Monday, September 7, 2009


With the various BCS debates raging on, staunch BCS supporters are now turning to a new line of reasoning to justify excluding the Mountain West Conference (MWC) from being an automatic qualifying conference: overall conference strength. In 2008, the MWC champion and runner-up were ranked above the Big East and Atlantic Coast Conference (ACC) champions. Naturally the question has followed: Is the MWC better than the Big East or the ACC? Most people seem satisfied that the ACC is clearly better than the MWC. However, when compared to the Big East, many feel that the MWC is slightly better on top (BYU, TCU, and Utah), but the bottom 2/3 of the Big East is better than the bottom 2/3 of the MWC. Therefore, the Big East automatic BCS bid is justified.

Can any other argument be more bogus? Name a “Big Six” conference that does not experience significant drop off after its top three teams.
  • ACC:
    The ACC has never fielded two BCS teams. Virginia Tech is the preseason favorite. A lot of people are high on Georgia Tech, and Florida State seems to be a quality team again. In this case, the drop off starts before we leave the top three teams. Only Virginia Tech is considered as good enough to play in a BCS game.
  • BIG 12:
    Texas and Oklahoma are neck and neck at the top of the conference, and this year Oklahoma State looks to be number three. After that, Texas Tech has a lot of question marks, and the whole North Division is closer to mediocrity than being contenders.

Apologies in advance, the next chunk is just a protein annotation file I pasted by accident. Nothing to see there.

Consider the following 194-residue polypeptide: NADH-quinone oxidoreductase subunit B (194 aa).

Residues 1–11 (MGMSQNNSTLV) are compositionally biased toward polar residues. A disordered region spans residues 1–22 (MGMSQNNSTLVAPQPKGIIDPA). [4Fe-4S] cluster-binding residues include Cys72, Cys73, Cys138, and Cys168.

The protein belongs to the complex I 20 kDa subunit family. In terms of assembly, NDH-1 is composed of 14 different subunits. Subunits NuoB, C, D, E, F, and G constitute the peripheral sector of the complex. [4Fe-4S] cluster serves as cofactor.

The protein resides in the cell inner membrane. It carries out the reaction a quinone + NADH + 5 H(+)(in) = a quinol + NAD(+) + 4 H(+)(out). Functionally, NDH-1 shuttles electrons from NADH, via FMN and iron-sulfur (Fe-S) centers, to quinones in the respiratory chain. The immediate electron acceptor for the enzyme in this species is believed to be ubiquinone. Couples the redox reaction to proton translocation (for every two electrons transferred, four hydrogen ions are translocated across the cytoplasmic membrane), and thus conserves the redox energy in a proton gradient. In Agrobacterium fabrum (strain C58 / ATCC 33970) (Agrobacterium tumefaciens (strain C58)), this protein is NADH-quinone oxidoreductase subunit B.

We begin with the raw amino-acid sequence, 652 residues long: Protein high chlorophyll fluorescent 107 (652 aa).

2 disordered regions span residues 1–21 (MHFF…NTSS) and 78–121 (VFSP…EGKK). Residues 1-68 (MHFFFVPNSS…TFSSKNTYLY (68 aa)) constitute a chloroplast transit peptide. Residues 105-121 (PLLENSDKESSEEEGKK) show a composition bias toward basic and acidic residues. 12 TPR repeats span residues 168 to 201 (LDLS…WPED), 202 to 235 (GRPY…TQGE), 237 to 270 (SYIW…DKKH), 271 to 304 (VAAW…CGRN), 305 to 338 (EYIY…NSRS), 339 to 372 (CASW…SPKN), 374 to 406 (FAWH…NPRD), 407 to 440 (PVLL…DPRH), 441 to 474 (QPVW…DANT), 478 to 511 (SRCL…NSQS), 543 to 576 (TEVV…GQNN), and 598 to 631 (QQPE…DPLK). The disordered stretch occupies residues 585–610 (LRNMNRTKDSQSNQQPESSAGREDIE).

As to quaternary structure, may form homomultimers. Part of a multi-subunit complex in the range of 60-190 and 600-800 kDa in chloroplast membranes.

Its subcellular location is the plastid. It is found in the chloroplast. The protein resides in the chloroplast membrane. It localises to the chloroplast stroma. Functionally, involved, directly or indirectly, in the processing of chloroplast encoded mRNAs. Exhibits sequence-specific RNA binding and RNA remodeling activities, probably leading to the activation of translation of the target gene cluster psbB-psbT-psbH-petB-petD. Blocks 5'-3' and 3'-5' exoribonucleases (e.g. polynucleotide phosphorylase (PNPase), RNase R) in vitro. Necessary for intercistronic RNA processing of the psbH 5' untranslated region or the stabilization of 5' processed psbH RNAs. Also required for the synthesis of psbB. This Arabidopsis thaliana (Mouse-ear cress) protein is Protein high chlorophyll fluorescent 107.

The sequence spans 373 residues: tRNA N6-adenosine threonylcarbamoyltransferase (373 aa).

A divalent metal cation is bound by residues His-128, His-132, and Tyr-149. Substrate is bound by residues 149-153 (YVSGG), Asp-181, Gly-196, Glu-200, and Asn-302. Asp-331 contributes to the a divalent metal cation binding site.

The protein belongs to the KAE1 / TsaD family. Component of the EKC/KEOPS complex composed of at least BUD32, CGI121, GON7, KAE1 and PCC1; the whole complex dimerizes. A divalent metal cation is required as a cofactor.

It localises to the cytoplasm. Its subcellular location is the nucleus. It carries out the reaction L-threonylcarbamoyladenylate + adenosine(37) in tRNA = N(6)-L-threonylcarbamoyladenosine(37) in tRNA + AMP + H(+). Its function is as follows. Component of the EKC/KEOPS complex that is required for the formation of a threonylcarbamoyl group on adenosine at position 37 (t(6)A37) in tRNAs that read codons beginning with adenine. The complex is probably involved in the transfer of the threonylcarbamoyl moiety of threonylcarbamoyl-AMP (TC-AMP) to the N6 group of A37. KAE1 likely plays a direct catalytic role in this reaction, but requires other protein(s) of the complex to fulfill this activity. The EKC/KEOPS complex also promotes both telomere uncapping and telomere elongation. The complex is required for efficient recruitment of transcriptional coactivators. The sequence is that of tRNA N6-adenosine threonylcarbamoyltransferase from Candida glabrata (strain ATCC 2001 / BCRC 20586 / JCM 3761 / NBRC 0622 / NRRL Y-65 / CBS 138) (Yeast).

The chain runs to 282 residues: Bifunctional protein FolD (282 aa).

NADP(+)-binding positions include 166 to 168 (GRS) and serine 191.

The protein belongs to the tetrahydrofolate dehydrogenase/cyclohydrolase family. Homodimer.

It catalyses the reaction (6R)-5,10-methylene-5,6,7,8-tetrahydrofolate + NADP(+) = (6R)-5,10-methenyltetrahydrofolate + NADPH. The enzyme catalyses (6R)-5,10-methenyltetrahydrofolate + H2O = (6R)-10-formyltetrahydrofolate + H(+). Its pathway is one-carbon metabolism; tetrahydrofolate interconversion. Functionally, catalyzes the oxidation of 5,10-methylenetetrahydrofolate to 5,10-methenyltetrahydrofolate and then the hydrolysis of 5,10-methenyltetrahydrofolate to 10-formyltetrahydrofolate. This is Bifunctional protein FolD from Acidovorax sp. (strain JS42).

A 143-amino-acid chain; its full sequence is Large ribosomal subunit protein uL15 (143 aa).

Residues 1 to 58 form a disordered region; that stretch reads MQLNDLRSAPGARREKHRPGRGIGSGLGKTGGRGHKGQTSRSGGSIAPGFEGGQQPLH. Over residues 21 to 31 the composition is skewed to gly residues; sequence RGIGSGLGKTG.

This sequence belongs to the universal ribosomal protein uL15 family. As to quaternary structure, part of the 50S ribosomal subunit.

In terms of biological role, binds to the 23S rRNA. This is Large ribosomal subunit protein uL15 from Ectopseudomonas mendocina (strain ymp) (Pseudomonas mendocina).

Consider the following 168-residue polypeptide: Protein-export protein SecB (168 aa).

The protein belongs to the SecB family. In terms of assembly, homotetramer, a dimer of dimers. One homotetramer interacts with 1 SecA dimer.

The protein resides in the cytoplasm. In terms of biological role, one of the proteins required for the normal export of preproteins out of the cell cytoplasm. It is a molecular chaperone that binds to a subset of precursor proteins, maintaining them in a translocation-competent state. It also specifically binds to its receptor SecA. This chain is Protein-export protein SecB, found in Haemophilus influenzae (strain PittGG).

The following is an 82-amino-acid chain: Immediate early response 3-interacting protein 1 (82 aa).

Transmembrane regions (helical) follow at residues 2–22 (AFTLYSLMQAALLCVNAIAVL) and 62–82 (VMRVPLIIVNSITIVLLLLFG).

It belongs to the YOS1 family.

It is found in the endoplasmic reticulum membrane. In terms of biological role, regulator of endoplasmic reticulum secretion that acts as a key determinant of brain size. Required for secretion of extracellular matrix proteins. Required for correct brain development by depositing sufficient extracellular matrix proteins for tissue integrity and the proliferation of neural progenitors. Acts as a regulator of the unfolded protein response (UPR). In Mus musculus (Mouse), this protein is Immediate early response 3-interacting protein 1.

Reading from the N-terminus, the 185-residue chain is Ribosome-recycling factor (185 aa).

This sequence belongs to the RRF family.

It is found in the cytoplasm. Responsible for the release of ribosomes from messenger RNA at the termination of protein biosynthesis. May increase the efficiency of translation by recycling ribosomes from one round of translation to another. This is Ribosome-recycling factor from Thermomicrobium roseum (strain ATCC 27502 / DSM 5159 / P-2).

• BIG 10:
    Historically, the Big 10 has been dominated by Ohio State and Michigan, with one other team always making a strong showing. The rest are not considered competition. Why else is everyone assuming the Big 10 race title will be decided by an undefeated Penn State playing undefeated Ohio State (at least undefeated in conference play)?
  • PAC-10:
    USC is the undisputed number one followed by Oregon and Cal. Again, the drop off starts immediately. That is more because USC is so dominant and not so much because Oregon and Cal are weak. Is there any other Pac-10 team that you expect to post more than 8 wins?
    The parity in the Big East is so great, how do you start with three teams as the top three? I guess West Virginia, Pittsburgh, and Rutgers are the three best, but is there much difference between them and South Florida, Cincinnati, and Connecticut? This is not an all-star line up that screams “elite conference” to anybody.
  • SEC:
    Here you might have a case that beyond the top three. Florida, Ole Miss, and Alabama seem to be the top three this year, followed by Georgia, and LSU. The teams after that are not considered to be on the same plane.

The point is the BCS is about conference champions. The conference champions of these six conferences get automatic bids, not the third place team, the sixth place team, or the last place team. The champions are not scrutinized on who they lost to, either. They could lose to the worst team in the league or the second place team, it does not matter.

My biggest concern is that the MWC will fight this criticism by expanding to include Boise State. With all due respect to the Broncos, that is the wrong way to go. The MWC is good the way it is. As I have explained three strong teams at the top is as good as everyone else. It is time to stop the hypocrisy.

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